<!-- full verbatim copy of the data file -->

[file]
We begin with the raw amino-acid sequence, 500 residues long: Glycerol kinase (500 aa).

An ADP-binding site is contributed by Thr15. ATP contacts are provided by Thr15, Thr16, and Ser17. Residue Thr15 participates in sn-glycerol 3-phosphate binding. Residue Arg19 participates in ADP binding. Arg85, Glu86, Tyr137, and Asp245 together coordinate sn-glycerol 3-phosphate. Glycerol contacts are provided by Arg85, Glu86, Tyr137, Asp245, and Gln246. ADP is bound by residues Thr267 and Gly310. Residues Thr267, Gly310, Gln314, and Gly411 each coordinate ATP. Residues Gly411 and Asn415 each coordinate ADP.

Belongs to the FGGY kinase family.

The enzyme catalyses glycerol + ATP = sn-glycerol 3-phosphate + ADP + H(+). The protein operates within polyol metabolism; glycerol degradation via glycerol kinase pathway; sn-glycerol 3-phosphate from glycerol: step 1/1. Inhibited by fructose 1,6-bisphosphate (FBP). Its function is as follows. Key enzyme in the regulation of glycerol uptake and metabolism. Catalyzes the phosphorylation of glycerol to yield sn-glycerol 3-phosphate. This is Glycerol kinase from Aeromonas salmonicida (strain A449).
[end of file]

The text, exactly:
We begin with the raw amino-acid sequence, 500 residues long: Glycerol kinase (500 aa).

An ADP-binding site is contributed by Thr15. ATP contacts are provided by Thr15, Thr16, and Ser17. Residue Thr15 participates in sn-glycerol 3-phosphate binding. Residue Arg19 participates in ADP binding. Arg85, Glu86, Tyr137, and Asp245 together coordinate sn-glycerol 3-phosphate. Glycerol contacts are provided by Arg85, Glu86, Tyr137, Asp245, and Gln246. ADP is bound by residues Thr267 and Gly310. Residues Thr267, Gly310, Gln314, and Gly411 each coordinate ATP. Residues Gly411 and Asn415 each coordinate ADP.

Belongs to the FGGY kinase family.

The enzyme catalyses glycerol + ATP = sn-glycerol 3-phosphate + ADP + H(+). The protein operates within polyol metabolism; glycerol degradation via glycerol kinase pathway; sn-glycerol 3-phosphate from glycerol: step 1/1. Inhibited by fructose 1,6-bisphosphate (FBP). Its function is as follows. Key enzyme in the regulation of glycerol uptake and metabolism. Catalyzes the phosphorylation of glycerol to yield sn-glycerol 3-phosphate. This is Glycerol kinase from Aeromonas salmonicida (strain A449).